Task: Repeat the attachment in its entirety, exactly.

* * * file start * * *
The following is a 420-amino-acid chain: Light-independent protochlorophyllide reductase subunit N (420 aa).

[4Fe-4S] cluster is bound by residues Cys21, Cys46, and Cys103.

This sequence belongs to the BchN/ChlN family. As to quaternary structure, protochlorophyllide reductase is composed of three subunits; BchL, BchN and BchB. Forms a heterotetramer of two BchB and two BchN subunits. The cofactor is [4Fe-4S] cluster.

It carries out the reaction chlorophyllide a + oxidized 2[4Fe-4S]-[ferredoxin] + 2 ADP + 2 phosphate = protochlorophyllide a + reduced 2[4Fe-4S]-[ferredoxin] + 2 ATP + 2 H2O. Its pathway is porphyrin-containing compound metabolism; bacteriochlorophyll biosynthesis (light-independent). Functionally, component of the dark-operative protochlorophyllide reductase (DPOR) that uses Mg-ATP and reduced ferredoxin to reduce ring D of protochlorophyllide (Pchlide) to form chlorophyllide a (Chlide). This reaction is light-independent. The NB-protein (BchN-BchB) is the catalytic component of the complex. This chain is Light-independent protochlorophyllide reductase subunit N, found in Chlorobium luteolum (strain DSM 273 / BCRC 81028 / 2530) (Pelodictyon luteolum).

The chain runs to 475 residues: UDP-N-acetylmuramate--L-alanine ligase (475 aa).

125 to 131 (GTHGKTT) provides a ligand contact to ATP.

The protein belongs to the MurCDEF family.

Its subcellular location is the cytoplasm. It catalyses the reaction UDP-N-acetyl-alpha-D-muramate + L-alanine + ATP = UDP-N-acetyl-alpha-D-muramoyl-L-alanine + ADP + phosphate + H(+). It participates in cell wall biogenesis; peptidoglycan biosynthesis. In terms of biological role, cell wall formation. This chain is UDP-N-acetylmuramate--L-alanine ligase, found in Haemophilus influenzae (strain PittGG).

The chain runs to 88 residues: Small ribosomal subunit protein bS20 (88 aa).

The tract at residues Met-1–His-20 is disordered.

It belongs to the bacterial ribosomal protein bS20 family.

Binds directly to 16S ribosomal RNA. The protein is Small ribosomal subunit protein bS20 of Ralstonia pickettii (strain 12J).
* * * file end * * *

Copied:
The following is a 420-amino-acid chain: Light-independent protochlorophyllide reductase subunit N (420 aa).

[4Fe-4S] cluster is bound by residues Cys21, Cys46, and Cys103.

This sequence belongs to the BchN/ChlN family. As to quaternary structure, protochlorophyllide reductase is composed of three subunits; BchL, BchN and BchB. Forms a heterotetramer of two BchB and two BchN subunits. The cofactor is [4Fe-4S] cluster.

It carries out the reaction chlorophyllide a + oxidized 2[4Fe-4S]-[ferredoxin] + 2 ADP + 2 phosphate = protochlorophyllide a + reduced 2[4Fe-4S]-[ferredoxin] + 2 ATP + 2 H2O. Its pathway is porphyrin-containing compound metabolism; bacteriochlorophyll biosynthesis (light-independent). Functionally, component of the dark-operative protochlorophyllide reductase (DPOR) that uses Mg-ATP and reduced ferredoxin to reduce ring D of protochlorophyllide (Pchlide) to form chlorophyllide a (Chlide). This reaction is light-independent. The NB-protein (BchN-BchB) is the catalytic component of the complex. This chain is Light-independent protochlorophyllide reductase subunit N, found in Chlorobium luteolum (strain DSM 273 / BCRC 81028 / 2530) (Pelodictyon luteolum).

The chain runs to 475 residues: UDP-N-acetylmuramate--L-alanine ligase (475 aa).

125 to 131 (GTHGKTT) provides a ligand contact to ATP.

The protein belongs to the MurCDEF family.

Its subcellular location is the cytoplasm. It catalyses the reaction UDP-N-acetyl-alpha-D-muramate + L-alanine + ATP = UDP-N-acetyl-alpha-D-muramoyl-L-alanine + ADP + phosphate + H(+). It participates in cell wall biogenesis; peptidoglycan biosynthesis. In terms of biological role, cell wall formation. This chain is UDP-N-acetylmuramate--L-alanine ligase, found in Haemophilus influenzae (strain PittGG).

The chain runs to 88 residues: Small ribosomal subunit protein bS20 (88 aa).

The tract at residues Met-1–His-20 is disordered.

It belongs to the bacterial ribosomal protein bS20 family.

Binds directly to 16S ribosomal RNA. The protein is Small ribosomal subunit protein bS20 of Ralstonia pickettii (strain 12J).